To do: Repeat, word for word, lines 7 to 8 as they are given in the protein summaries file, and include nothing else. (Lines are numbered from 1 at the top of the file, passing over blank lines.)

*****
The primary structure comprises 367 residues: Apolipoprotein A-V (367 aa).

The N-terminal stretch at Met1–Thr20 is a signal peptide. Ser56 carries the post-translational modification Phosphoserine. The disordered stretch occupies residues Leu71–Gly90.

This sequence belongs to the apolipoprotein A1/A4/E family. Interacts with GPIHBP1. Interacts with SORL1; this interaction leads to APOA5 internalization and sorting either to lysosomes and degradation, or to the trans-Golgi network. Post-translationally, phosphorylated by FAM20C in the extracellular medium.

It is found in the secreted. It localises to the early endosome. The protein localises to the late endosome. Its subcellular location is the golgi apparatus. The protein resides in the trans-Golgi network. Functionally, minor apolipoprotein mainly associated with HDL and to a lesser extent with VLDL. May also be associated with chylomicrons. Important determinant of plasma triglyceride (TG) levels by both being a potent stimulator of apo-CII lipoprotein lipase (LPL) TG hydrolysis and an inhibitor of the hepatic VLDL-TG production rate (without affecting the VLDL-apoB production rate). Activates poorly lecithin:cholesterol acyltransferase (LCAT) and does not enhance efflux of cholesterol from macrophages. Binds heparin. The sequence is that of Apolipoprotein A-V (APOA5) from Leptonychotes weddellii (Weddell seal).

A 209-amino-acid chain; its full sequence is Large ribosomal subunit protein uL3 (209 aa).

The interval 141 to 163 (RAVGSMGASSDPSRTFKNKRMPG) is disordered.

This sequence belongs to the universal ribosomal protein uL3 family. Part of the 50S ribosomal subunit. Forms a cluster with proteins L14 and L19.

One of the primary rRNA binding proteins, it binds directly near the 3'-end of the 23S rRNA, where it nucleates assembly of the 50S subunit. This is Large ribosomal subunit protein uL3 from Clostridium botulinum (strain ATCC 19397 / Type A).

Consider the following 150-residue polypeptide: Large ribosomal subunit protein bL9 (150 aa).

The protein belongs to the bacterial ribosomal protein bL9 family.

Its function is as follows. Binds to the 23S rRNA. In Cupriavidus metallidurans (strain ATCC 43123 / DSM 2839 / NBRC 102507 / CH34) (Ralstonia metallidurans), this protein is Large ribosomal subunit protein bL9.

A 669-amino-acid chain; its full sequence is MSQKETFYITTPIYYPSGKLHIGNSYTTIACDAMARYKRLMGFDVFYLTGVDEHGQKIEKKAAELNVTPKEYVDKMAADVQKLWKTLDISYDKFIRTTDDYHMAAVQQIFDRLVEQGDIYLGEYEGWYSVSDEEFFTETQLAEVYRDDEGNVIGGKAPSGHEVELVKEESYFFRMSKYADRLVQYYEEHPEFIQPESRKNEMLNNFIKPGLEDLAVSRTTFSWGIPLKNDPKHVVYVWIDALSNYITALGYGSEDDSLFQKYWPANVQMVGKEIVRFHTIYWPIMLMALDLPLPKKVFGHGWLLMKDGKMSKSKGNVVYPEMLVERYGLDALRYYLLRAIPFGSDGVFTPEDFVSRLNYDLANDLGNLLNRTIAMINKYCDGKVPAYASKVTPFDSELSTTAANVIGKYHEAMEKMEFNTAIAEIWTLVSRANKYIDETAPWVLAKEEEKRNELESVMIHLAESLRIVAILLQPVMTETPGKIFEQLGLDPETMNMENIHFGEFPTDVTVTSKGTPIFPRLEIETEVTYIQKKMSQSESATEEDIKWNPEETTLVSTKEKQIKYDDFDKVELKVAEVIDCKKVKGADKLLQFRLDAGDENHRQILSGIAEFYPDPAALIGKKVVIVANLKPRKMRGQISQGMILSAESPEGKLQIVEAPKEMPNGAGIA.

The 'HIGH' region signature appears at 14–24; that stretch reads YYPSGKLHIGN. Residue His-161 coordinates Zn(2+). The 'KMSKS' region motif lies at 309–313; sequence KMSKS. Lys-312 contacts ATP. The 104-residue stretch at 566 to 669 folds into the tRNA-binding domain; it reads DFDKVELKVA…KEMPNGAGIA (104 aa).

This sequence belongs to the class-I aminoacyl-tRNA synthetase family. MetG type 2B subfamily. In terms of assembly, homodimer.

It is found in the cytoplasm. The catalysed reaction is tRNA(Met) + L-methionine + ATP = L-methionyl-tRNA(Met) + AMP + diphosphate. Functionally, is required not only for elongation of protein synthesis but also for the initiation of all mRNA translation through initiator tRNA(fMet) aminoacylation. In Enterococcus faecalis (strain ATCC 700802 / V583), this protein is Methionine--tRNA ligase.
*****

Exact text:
This sequence belongs to the universal ribosomal protein uL3 family. Part of the 50S ribosomal subunit. Forms a cluster with proteins L14 and L19.

One of the primary rRNA binding proteins, it binds directly near the 3'-end of the 23S rRNA, where it nucleates assembly of the 50S subunit. This is Large ribosomal subunit protein uL3 from Clostridium botulinum (strain ATCC 19397 / Type A).